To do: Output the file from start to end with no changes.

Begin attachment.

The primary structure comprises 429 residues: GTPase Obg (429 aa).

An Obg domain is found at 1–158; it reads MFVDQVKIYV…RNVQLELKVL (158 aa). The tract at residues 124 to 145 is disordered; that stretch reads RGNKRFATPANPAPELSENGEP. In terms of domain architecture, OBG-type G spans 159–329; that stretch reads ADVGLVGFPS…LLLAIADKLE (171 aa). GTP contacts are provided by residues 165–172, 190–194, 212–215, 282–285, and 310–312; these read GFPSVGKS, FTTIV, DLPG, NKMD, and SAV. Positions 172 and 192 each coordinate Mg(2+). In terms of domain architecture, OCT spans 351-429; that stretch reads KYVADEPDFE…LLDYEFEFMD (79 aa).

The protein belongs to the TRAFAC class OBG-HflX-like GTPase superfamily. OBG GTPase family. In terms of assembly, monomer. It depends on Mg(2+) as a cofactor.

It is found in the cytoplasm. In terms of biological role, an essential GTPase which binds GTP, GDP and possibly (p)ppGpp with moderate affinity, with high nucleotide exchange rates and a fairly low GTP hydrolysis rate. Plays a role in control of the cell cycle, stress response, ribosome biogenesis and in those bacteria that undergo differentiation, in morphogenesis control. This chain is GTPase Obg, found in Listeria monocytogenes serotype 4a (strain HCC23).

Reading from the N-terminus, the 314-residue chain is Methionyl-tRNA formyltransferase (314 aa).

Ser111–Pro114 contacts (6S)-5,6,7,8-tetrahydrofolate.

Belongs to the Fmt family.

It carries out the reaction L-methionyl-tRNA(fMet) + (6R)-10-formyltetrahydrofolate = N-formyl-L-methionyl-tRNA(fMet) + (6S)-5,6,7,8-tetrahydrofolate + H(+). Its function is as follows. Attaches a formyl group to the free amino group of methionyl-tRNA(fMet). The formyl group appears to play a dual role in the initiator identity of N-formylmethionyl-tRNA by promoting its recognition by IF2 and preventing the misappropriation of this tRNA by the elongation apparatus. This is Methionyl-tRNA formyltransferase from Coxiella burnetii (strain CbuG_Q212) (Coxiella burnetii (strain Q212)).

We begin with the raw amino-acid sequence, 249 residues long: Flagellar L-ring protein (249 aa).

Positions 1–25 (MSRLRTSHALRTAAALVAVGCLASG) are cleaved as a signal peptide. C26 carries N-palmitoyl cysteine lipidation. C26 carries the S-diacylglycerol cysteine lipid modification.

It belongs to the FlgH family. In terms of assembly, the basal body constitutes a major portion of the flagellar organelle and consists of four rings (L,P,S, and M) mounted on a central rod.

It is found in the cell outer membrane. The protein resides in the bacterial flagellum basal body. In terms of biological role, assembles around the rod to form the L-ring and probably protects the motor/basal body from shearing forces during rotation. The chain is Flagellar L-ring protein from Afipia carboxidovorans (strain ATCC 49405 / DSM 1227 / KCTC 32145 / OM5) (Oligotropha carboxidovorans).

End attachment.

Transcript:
The primary structure comprises 429 residues: GTPase Obg (429 aa).

An Obg domain is found at 1–158; it reads MFVDQVKIYV…RNVQLELKVL (158 aa). The tract at residues 124 to 145 is disordered; that stretch reads RGNKRFATPANPAPELSENGEP. In terms of domain architecture, OBG-type G spans 159–329; that stretch reads ADVGLVGFPS…LLLAIADKLE (171 aa). GTP contacts are provided by residues 165–172, 190–194, 212–215, 282–285, and 310–312; these read GFPSVGKS, FTTIV, DLPG, NKMD, and SAV. Positions 172 and 192 each coordinate Mg(2+). In terms of domain architecture, OCT spans 351-429; that stretch reads KYVADEPDFE…LLDYEFEFMD (79 aa).

The protein belongs to the TRAFAC class OBG-HflX-like GTPase superfamily. OBG GTPase family. In terms of assembly, monomer. It depends on Mg(2+) as a cofactor.

It is found in the cytoplasm. In terms of biological role, an essential GTPase which binds GTP, GDP and possibly (p)ppGpp with moderate affinity, with high nucleotide exchange rates and a fairly low GTP hydrolysis rate. Plays a role in control of the cell cycle, stress response, ribosome biogenesis and in those bacteria that undergo differentiation, in morphogenesis control. This chain is GTPase Obg, found in Listeria monocytogenes serotype 4a (strain HCC23).

Reading from the N-terminus, the 314-residue chain is Methionyl-tRNA formyltransferase (314 aa).

Ser111–Pro114 contacts (6S)-5,6,7,8-tetrahydrofolate.

Belongs to the Fmt family.

It carries out the reaction L-methionyl-tRNA(fMet) + (6R)-10-formyltetrahydrofolate = N-formyl-L-methionyl-tRNA(fMet) + (6S)-5,6,7,8-tetrahydrofolate + H(+). Its function is as follows. Attaches a formyl group to the free amino group of methionyl-tRNA(fMet). The formyl group appears to play a dual role in the initiator identity of N-formylmethionyl-tRNA by promoting its recognition by IF2 and preventing the misappropriation of this tRNA by the elongation apparatus. This is Methionyl-tRNA formyltransferase from Coxiella burnetii (strain CbuG_Q212) (Coxiella burnetii (strain Q212)).

We begin with the raw amino-acid sequence, 249 residues long: Flagellar L-ring protein (249 aa).

Positions 1–25 (MSRLRTSHALRTAAALVAVGCLASG) are cleaved as a signal peptide. C26 carries N-palmitoyl cysteine lipidation. C26 carries the S-diacylglycerol cysteine lipid modification.

It belongs to the FlgH family. In terms of assembly, the basal body constitutes a major portion of the flagellar organelle and consists of four rings (L,P,S, and M) mounted on a central rod.

It is found in the cell outer membrane. The protein resides in the bacterial flagellum basal body. In terms of biological role, assembles around the rod to form the L-ring and probably protects the motor/basal body from shearing forces during rotation. The chain is Flagellar L-ring protein from Afipia carboxidovorans (strain ATCC 49405 / DSM 1227 / KCTC 32145 / OM5) (Oligotropha carboxidovorans).